is a misshapen second, third, or fourth toe. The toe bends up at the middle joint. The toe
becomes a hammertoe because a muscle in the toe isn?t working properly or is too weak, increasing pressure on the tendons and the toe joints. Muscles normally work in twos to bend and straighten
toes. If the toe stays bent too long, a hammertoe develops. Ill-fitting shoes, arthritis, heredity, even an injury, can cause the hammertoe to form. To add insult to injury, corns and calluses are
common on top of hammertoes because the toe is rubbing against the shoe.
Shoes that narrow toward the toe may make your forefoot look smaller. But they also push the smaller toes into a flexed (bent) position. The toes rub against the shoe, leading to the formation of
corns and calluses, which further aggravate the condition. A higher heel forces the foot down and squishes the toes against the shoe, increasing the pressure and the bend in the toe. Eventually, the
toe muscles become unable to straighten the toe, even when there is no confining shoe.
If you have any of these symptoms, do not assume it is due to hammer toe. Talk to your doctor about symptoms such as a toe that curls down, corns on the top of a toe, calluses on the sole of the foot
or bottom of the toe, pain in the middle joint of a toe, discomfort on the top of a toe, difficulty finding any shoes that fit comfortably, cramping in a toe, and sometimes also the foot and leg,
difficult or painful motion of a toe joint, pain in the ball of the foot or at the base of a toe.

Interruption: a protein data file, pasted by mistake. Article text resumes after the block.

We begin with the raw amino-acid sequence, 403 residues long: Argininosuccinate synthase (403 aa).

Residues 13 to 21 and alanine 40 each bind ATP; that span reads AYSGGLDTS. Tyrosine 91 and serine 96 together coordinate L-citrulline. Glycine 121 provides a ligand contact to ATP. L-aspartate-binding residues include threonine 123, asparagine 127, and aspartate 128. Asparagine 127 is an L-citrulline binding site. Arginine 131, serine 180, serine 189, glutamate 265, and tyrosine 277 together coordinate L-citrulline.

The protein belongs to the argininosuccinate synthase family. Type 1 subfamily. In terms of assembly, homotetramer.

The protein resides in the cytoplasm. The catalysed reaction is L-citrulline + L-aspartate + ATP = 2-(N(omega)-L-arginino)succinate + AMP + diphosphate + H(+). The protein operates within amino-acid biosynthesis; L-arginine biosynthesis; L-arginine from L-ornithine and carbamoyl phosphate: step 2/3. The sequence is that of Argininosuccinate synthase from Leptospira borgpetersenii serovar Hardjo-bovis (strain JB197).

First push Hammer toes
up on the bottom of the metatarsal head associated with the
affected toe and see if the toe straightens out. If it does, then an orthotic could correct the problem, usually with a metatarsal pad. If the toe does not straighten out when the metatarsal head is
pushed up, then that indicates that contracture in the capsule and ligaments (capsule contracts because the joint was in the wrong position for too long) of the MTP joint has set in and surgery is
required. Orthotics are generally required post-surgically.
Non Surgical Treatment
A person with hammer toes will be asked to practice some exercises for their toes to regain average structure and movement. The exercises usually involve stretching and strengthening their toes. The
person may attempt to pick things up off the floor using only their toes. They may also stretch their toes on a regular basis by hand to ease them into straightening out. Another example of a
physical exercise specifically for a person's toes involves crumpling a towel with the toes. The towel can lie underneath the person's feet and the person can use their toes to scrunch up the towel
as they perform simple tasks such as reading a book or watching television.
If your hammer, claw, or mallet toe gets worse, or if nonsurgical treatment does not help your pain, you may think about surgery. The type of surgery you choose depends on how severe your condition
is and whether the toe joint is fixed (has no movement) or flexible (has some movement). A fixed toe joint often requires surgery to be straightened. A flexible toe joint can sometimes be
straightened without surgery. Surgery choices include Phalangeal head resection (arthroplasty), in which the surgeon removes part of the toe bone. Joint fusion (arthrodesis), in which the surgeon
removes part of the joint, letting the toe bones grow together (fuse). Cutting supporting tissue or moving tendons in the toe joint. How well surgery works depends on what type of surgery you have,
how experienced your surgeon is, and how badly your toes are affected.